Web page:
• @CodyGray Well, sometimes having SWAP on a slow hard drive makes performance worse(even taking other old hardware into consideration), that's what i was trying to write. – redsPL Jun 20 '17 at 16:24
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    I wouldn't recommend creating a Windows swap in a batch file like this. Windows 3.1 can create its own temporary swap file as necessarily, while a file with a 1000 blank lines is unlikely to work as a permanent swap file. Also FOR /l won't work in MS-DOS. That, and any of the other FOR options, requires that the script be run using cmd.exe under a Windows NT based OS. You also need to use backslashes (\) instead of forward slashes (/) in your path names. – Ross Ridge Jun 20 '17 at 18:06
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    It is true that the swap file should generally be placed on the fastest disk you have available. However, it is not true that simply having a swap file makes performance slower. In a sane implementation of virtual memory, the swap file wouldn't even be used unless it was necessary because physical memory was full. (That's sort of beginning to change on modern systems, with caching and memory compression, but these ideas are very new, weren't ever used on retro systems, and wouldn't make sense there anyway for a variety of reasons.) What you were saying just isn't true. – Cody Gray Jun 21 '17 at 3:02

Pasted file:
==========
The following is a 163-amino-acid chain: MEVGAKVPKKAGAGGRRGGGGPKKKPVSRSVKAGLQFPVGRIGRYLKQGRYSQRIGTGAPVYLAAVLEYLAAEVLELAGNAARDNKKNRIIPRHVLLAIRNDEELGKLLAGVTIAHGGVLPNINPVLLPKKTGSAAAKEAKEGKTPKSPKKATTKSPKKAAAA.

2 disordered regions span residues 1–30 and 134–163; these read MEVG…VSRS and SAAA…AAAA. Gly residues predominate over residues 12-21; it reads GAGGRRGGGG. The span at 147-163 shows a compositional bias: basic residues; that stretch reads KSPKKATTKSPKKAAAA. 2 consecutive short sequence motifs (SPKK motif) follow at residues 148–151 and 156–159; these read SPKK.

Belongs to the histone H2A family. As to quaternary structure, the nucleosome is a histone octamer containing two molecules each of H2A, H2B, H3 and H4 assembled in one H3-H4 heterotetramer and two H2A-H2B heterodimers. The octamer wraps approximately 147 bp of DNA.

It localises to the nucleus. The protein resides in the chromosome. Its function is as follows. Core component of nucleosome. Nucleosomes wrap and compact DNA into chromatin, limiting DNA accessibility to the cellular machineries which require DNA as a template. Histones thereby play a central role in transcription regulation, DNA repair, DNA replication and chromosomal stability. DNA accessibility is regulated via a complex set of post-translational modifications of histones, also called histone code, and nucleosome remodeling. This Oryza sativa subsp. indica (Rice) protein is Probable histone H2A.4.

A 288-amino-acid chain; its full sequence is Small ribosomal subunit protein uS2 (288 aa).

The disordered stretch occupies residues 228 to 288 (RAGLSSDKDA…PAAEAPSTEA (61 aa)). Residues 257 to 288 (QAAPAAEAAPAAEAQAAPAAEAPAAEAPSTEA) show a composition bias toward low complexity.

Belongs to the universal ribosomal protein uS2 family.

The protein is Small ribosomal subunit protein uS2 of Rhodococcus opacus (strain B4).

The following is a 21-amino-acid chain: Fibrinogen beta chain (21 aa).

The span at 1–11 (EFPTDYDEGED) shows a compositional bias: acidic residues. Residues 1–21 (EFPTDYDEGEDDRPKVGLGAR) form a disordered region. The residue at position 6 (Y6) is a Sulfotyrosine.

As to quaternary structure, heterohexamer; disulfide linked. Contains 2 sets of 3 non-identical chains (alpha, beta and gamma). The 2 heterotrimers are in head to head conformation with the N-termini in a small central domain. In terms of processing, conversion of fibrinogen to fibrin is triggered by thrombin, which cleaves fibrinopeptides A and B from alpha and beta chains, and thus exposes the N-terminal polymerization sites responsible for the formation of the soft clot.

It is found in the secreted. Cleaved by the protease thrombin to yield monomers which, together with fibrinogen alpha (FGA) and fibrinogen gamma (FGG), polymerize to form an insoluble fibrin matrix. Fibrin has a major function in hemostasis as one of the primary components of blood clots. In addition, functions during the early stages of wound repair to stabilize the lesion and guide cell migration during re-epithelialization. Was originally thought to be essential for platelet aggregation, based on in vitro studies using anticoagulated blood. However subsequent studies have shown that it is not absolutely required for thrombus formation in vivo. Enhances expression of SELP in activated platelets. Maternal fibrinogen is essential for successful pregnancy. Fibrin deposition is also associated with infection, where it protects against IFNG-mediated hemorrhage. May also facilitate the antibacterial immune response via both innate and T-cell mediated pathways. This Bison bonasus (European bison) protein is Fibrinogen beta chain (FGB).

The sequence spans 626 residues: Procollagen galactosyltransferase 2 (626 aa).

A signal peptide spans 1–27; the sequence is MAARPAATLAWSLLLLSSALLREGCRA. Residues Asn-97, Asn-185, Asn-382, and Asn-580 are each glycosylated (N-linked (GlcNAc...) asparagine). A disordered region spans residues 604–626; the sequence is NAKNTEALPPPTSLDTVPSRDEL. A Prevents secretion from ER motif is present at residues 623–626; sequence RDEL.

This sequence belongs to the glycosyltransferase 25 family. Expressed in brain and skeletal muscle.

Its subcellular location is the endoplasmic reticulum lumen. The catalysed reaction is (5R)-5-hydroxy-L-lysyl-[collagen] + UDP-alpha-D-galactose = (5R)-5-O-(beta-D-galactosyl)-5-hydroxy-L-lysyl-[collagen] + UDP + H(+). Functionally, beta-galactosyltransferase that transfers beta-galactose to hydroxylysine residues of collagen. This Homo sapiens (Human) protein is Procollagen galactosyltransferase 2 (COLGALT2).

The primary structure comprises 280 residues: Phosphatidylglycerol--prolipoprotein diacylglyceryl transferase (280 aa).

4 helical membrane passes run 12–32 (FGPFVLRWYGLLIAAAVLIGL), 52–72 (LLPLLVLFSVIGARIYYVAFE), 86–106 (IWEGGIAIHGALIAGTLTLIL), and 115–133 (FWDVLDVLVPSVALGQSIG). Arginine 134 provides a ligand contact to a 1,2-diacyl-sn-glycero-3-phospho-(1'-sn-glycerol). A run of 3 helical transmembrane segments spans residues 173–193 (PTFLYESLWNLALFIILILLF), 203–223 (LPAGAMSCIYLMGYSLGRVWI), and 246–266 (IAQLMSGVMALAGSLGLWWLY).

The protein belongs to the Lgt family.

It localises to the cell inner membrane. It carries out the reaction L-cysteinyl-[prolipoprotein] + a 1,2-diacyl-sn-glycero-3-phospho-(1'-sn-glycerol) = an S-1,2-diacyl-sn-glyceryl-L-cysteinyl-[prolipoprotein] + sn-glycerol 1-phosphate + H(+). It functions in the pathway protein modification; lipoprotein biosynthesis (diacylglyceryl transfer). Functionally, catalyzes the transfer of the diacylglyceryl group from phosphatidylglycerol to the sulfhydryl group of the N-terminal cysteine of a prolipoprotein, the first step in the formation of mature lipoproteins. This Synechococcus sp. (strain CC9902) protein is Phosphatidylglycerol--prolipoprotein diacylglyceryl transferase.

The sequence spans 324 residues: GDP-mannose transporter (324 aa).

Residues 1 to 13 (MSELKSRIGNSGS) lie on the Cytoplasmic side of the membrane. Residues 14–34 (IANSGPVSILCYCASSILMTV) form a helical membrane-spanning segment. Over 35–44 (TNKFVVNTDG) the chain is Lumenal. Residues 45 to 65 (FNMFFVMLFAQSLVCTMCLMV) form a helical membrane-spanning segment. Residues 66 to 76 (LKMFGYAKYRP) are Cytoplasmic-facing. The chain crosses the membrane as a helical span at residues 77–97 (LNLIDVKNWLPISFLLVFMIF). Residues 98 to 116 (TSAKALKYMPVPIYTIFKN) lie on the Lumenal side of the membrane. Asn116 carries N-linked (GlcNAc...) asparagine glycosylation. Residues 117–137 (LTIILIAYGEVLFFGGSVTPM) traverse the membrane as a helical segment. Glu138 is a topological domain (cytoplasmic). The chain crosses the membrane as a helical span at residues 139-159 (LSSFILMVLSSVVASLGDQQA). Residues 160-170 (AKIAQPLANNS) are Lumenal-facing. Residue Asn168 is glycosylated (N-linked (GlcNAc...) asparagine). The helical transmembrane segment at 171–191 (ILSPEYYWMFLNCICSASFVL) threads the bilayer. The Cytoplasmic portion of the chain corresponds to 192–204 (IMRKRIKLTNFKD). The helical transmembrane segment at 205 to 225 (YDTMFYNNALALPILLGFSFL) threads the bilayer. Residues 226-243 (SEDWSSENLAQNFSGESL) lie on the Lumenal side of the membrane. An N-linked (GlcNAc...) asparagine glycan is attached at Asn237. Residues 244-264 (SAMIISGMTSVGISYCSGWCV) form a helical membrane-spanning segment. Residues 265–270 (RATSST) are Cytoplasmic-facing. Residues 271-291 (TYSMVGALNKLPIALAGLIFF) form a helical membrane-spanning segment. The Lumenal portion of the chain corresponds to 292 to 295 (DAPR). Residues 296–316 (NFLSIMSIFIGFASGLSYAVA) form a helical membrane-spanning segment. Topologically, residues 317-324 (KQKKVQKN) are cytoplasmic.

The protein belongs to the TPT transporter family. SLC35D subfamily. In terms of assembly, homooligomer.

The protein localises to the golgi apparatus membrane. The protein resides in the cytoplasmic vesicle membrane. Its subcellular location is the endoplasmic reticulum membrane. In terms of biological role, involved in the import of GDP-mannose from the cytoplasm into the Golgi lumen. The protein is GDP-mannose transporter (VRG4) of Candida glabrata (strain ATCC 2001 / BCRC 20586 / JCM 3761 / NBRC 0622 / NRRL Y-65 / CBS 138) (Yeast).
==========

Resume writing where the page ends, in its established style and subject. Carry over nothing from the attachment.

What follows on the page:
• Another reason not to do this: the Windows 386 swap file must be contiguously allocated on the disk, which this approach doesn't guarantee. – Jules May 15 '18 at 4:41
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Deleting and recreating the swap file is a really bad idea for reasons in comments.

Here follows an insane idea that would work if you pulled it off.

1) Create Permanent Swap File; ensure its contiguous. This is best done with a disk editor to ensure you also align on a cylinder boundary. Thankfully defrag.exe is sane enough to not move the windows swap file.

2) Create overlapping primary partition so that it aligns with the the swap file. I will now assume that this ends up on D:; replace script references as necessary

3) Add lines to autoexec.bat:

FORMAT D: /Q < Y.CHR > NUL
MD D:\TEMP
SET TMP=D:\TEMP
SET TEMP=D:\TEMP

3) Make C:\WINDOWS\TEMP if it doesn't already exist

4) Rename win.com to runwin.com

5) Create win.bat as follows

subst D: C:\WINDOWS
runwin.com
subst D: /D
FORMAT D: /Q < C:\Y.CHR > NUL
MD D:\TEMP

6) Create Y.CHR

echo Y> C:\Y.CHR

7) Reboot

The subst command can be used to mask off drives you don't want to be able to access. I've done this in the past when I had two paths to the same disk so I got two drive letters for it, and drove smartdrv.exe bonkers.

Does it work? Yes. Are you going to regret it if you ever reconfigure your windows swap file again? Yes.

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    When I read the question my first thought was to write a loadable device driver that would let you mount the swap file as an extra drive, but this is probably neater, as long as you're happy using full cylinders for the job... – Jules May 15 '18 at 4:44
  • @Jules: That's what I thought too, but who has the expertise for that these days? A quick attempt at finding one didn't. – Joshua May 15 '18 at 15:07